Is your dislike of the pastor due to something you yourself experienced or from a story you heard from another? Before you form an opinion, make sure you have your facts straight. I have had people not like me for reasons that were totally untrue. Sometimes they heard gossip or rumors that took a kernel of truth and so distorted it to make it sound like something horrible which was in fact quite innocent. For example, I once mentioned at a funeral that when news first broke of a particular person’s death, the phone began ringing off the hook with people wanting to know the arrangements. The point I was making was that the man had obviously been loved by many people who wanted to come and pay their respects, and I told the widow from the pulpit that I regretted not ever having met him, as I seemed to have missed meeting a very special person. Well, someone with a grudge against me twisted what I said and began telling people that in my homily I complained to the widow that when I got the phone call about his funeral, “the phone was ringing off the hook” with so many other demands that I was annoyed that I had to do his funeral! (I’m not making this up! This REALLY HAPPENED!)  Sadly, there are even some people who are also not opposed to stooping so low as to create conflicts that never in fact took place. One person once actually accused me of stopping the Mass and publicly chastising a lector for mispronouncing a word in the reading. I assure you that never happened! Other times stories are told in a manner that, while in their core are true, are missing critical information that changes the whole nature of an account. I remember a woman once complaining to me about the neighboring pastor who “refused to do her daughter’s wedding and threw her out of the rectory.” Since that didn’t sound like something that priest would ever do, I asked him about it. What happened was that the priest informed her daughter that her fiancé needed an annulment before she could validly marry him and that he could not perform the wedding without it. According to the priest, the woman’s daughter got angry at him and the Church for their “stupid rules” and stormed out of the rectory. Big difference! While some criticisms of priests are spot on and the priest did in fact act badly in a certain situation, make sure you have all the facts before deciding you don’t like someone. You could be reacting to faulty information and turning against someone unjustly. Remember also that priests are human and we too have our bad days. I’ve had to apologize on occasion for being a little short with someone, so one bad day should never be used to mar the otherwise stellar reputation of a very compassionate priest. Would any of us want to be judged by our behavior on our worst day?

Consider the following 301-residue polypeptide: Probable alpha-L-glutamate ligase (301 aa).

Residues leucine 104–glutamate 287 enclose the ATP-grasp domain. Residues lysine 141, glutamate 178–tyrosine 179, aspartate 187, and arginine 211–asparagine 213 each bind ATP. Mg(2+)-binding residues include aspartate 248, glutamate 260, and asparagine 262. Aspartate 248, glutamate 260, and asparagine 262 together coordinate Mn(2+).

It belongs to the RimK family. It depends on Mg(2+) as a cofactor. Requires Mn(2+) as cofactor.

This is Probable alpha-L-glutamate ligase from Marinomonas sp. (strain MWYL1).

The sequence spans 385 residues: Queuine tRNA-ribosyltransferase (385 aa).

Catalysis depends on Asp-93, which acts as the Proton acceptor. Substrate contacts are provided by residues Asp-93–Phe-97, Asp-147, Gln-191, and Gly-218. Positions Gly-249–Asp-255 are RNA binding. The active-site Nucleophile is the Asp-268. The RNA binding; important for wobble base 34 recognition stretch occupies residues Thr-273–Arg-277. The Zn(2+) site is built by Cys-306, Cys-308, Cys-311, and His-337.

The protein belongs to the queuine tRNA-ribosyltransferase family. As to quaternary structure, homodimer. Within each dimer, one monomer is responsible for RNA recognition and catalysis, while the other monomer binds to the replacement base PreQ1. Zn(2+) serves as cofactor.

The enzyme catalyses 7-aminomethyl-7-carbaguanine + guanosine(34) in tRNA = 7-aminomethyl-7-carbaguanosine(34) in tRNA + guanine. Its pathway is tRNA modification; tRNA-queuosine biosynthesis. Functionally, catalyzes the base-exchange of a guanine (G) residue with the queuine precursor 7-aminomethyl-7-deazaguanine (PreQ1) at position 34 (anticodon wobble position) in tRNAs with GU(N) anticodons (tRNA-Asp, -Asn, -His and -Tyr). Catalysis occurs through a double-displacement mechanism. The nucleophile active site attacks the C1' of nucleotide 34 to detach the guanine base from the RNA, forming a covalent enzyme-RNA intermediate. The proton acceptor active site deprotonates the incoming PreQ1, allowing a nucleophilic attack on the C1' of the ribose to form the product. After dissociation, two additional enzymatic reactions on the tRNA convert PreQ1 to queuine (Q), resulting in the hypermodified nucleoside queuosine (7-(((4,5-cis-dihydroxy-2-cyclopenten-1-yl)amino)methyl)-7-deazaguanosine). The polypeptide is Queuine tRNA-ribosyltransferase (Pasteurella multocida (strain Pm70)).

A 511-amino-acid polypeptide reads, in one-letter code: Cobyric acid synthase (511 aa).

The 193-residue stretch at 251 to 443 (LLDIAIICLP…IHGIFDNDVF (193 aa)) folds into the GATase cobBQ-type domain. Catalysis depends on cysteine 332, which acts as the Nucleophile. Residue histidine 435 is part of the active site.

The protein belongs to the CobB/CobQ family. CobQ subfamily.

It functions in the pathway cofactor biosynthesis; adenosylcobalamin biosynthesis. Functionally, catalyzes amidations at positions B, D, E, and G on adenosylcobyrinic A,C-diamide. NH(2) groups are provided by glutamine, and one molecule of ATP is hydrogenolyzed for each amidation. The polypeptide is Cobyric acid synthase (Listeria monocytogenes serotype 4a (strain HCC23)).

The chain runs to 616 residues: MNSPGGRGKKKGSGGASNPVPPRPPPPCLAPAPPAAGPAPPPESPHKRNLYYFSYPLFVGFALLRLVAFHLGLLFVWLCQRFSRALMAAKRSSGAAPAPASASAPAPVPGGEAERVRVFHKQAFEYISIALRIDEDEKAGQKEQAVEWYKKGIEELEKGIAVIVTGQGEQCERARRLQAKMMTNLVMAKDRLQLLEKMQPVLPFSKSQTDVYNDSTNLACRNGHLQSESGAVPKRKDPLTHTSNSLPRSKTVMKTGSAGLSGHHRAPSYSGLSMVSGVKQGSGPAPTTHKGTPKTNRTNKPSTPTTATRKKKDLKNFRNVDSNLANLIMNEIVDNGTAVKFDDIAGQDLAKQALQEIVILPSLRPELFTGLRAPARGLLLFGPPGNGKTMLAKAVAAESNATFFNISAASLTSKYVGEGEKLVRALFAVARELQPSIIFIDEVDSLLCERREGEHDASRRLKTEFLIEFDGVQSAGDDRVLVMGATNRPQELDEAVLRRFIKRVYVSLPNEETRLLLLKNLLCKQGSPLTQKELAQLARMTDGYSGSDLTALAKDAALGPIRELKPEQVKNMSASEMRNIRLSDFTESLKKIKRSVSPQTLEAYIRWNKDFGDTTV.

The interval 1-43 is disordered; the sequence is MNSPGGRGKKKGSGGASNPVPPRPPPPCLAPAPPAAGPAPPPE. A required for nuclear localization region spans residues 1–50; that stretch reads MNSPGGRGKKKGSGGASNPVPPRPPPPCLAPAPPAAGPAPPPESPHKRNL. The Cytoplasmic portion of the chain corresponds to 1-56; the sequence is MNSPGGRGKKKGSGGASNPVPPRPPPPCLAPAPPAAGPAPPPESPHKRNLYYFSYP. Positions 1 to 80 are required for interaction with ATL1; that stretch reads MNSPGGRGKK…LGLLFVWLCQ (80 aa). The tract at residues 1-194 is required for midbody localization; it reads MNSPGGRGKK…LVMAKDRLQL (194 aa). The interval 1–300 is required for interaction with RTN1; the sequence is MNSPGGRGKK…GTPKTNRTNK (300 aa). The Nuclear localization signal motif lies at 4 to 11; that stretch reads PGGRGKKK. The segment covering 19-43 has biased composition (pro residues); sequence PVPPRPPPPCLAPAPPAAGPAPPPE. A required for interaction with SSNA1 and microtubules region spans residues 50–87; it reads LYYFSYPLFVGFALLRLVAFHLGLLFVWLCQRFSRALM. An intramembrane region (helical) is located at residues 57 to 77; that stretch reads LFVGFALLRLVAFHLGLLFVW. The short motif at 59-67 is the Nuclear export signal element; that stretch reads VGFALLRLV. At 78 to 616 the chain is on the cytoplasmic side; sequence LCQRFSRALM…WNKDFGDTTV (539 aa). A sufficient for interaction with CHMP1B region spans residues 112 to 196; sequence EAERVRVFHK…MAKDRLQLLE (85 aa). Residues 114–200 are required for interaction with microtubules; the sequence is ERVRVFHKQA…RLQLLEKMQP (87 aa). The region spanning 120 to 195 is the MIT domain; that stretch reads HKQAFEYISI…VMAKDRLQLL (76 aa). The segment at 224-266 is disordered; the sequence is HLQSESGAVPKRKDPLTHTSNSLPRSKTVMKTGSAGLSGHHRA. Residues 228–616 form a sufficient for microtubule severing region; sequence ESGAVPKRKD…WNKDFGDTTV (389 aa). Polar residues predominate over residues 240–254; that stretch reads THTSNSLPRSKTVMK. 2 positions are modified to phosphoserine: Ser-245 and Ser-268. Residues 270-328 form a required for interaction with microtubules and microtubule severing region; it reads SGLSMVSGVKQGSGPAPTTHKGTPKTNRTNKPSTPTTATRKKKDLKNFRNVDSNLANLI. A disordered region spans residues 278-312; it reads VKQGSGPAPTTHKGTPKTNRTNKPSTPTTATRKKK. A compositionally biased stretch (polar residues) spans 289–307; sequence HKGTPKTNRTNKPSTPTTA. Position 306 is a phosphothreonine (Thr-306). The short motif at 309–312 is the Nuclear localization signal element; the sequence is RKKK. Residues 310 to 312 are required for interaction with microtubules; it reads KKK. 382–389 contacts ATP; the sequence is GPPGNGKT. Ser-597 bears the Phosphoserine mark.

But let’s not be naïve: there are some nasty priests out there. I am appalled by the behavior I have at times experienced from pastors and parochial vicars with whom I have worked, who often behave that way on a regular basis. I feel sorry for good people who have to endure the rants of an angry curmudgeon or of an insecure pastor whose only method of dealing with people seems to be to intimidate them so terribly that they will fear to ever question him. What do you do then? Well, some people respond by saying, “Hey! I’ve been here for thirty years and he’s not chasing me out of the parish I love!” They decide they can endure his term, knowing he will eventually leave and perhaps be replaced by a more kindly soul. Others find his very presence an obstacle to their ability to pray and worship effectively, and they decide it’s time to change parishes. If your parish has a nasty pastor, can you withstand him, or do you need to leave in order to encounter Christ? Only you can make that decision.